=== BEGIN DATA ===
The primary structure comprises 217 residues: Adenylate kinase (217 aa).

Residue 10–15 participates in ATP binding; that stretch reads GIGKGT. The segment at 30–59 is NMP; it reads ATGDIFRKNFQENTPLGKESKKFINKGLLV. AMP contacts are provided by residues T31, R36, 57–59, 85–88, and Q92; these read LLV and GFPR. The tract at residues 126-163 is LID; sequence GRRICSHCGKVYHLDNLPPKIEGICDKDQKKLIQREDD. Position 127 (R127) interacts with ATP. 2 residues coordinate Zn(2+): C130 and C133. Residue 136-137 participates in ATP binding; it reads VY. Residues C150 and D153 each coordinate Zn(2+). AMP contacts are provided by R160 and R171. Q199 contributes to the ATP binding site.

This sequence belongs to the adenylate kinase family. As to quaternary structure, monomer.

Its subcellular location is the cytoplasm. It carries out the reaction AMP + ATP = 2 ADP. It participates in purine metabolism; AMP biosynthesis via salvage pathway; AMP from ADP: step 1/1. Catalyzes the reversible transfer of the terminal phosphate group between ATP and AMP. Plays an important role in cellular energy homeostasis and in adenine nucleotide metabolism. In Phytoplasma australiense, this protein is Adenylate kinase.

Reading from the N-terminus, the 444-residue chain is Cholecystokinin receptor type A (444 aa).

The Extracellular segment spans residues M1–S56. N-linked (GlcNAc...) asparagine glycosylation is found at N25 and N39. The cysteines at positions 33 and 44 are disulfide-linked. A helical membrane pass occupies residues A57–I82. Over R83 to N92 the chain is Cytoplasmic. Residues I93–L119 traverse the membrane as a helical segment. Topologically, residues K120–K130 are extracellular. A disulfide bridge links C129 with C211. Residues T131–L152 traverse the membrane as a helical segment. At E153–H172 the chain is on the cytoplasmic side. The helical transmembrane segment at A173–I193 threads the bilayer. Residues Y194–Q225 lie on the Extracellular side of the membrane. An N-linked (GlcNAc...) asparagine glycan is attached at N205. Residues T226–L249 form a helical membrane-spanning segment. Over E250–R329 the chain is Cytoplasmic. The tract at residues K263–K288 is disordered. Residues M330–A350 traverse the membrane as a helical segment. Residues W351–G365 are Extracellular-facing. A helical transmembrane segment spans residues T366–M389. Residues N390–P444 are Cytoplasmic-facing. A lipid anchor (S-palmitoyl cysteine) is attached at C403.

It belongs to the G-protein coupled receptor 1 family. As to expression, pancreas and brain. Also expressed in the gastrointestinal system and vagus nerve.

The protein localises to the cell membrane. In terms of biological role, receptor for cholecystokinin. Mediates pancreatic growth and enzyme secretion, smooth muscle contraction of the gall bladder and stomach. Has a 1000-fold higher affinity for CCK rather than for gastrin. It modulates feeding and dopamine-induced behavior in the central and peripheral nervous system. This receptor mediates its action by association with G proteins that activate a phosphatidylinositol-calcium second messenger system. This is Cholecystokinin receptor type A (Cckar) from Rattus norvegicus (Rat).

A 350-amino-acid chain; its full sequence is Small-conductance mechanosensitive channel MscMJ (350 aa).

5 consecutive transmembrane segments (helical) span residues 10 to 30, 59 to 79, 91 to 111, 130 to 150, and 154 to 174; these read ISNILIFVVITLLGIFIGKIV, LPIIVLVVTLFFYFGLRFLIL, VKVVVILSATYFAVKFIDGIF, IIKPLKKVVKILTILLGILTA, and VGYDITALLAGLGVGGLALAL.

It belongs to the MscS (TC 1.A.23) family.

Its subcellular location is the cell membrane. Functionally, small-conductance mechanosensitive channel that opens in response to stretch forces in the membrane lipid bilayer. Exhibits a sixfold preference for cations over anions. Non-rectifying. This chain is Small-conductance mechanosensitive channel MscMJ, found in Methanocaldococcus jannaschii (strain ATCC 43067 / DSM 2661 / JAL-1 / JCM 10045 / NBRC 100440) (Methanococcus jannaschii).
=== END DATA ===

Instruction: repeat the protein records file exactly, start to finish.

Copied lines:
The primary structure comprises 217 residues: Adenylate kinase (217 aa).

Residue 10–15 participates in ATP binding; that stretch reads GIGKGT. The segment at 30–59 is NMP; it reads ATGDIFRKNFQENTPLGKESKKFINKGLLV. AMP contacts are provided by residues T31, R36, 57–59, 85–88, and Q92; these read LLV and GFPR. The tract at residues 126-163 is LID; sequence GRRICSHCGKVYHLDNLPPKIEGICDKDQKKLIQREDD. Position 127 (R127) interacts with ATP. 2 residues coordinate Zn(2+): C130 and C133. Residue 136-137 participates in ATP binding; it reads VY. Residues C150 and D153 each coordinate Zn(2+). AMP contacts are provided by R160 and R171. Q199 contributes to the ATP binding site.

This sequence belongs to the adenylate kinase family. As to quaternary structure, monomer.

Its subcellular location is the cytoplasm. It carries out the reaction AMP + ATP = 2 ADP. It participates in purine metabolism; AMP biosynthesis via salvage pathway; AMP from ADP: step 1/1. Catalyzes the reversible transfer of the terminal phosphate group between ATP and AMP. Plays an important role in cellular energy homeostasis and in adenine nucleotide metabolism. In Phytoplasma australiense, this protein is Adenylate kinase.

Reading from the N-terminus, the 444-residue chain is Cholecystokinin receptor type A (444 aa).

The Extracellular segment spans residues M1–S56. N-linked (GlcNAc...) asparagine glycosylation is found at N25 and N39. The cysteines at positions 33 and 44 are disulfide-linked. A helical membrane pass occupies residues A57–I82. Over R83 to N92 the chain is Cytoplasmic. Residues I93–L119 traverse the membrane as a helical segment. Topologically, residues K120–K130 are extracellular. A disulfide bridge links C129 with C211. Residues T131–L152 traverse the membrane as a helical segment. At E153–H172 the chain is on the cytoplasmic side. The helical transmembrane segment at A173–I193 threads the bilayer. Residues Y194–Q225 lie on the Extracellular side of the membrane. An N-linked (GlcNAc...) asparagine glycan is attached at N205. Residues T226–L249 form a helical membrane-spanning segment. Over E250–R329 the chain is Cytoplasmic. The tract at residues K263–K288 is disordered. Residues M330–A350 traverse the membrane as a helical segment. Residues W351–G365 are Extracellular-facing. A helical transmembrane segment spans residues T366–M389. Residues N390–P444 are Cytoplasmic-facing. A lipid anchor (S-palmitoyl cysteine) is attached at C403.

It belongs to the G-protein coupled receptor 1 family. As to expression, pancreas and brain. Also expressed in the gastrointestinal system and vagus nerve.

The protein localises to the cell membrane. In terms of biological role, receptor for cholecystokinin. Mediates pancreatic growth and enzyme secretion, smooth muscle contraction of the gall bladder and stomach. Has a 1000-fold higher affinity for CCK rather than for gastrin. It modulates feeding and dopamine-induced behavior in the central and peripheral nervous system. This receptor mediates its action by association with G proteins that activate a phosphatidylinositol-calcium second messenger system. This is Cholecystokinin receptor type A (Cckar) from Rattus norvegicus (Rat).

A 350-amino-acid chain; its full sequence is Small-conductance mechanosensitive channel MscMJ (350 aa).

5 consecutive transmembrane segments (helical) span residues 10 to 30, 59 to 79, 91 to 111, 130 to 150, and 154 to 174; these read ISNILIFVVITLLGIFIGKIV, LPIIVLVVTLFFYFGLRFLIL, VKVVVILSATYFAVKFIDGIF, IIKPLKKVVKILTILLGILTA, and VGYDITALLAGLGVGGLALAL.

It belongs to the MscS (TC 1.A.23) family.

Its subcellular location is the cell membrane. Functionally, small-conductance mechanosensitive channel that opens in response to stretch forces in the membrane lipid bilayer. Exhibits a sixfold preference for cations over anions. Non-rectifying. This chain is Small-conductance mechanosensitive channel MscMJ, found in Methanocaldococcus jannaschii (strain ATCC 43067 / DSM 2661 / JAL-1 / JCM 10045 / NBRC 100440) (Methanococcus jannaschii).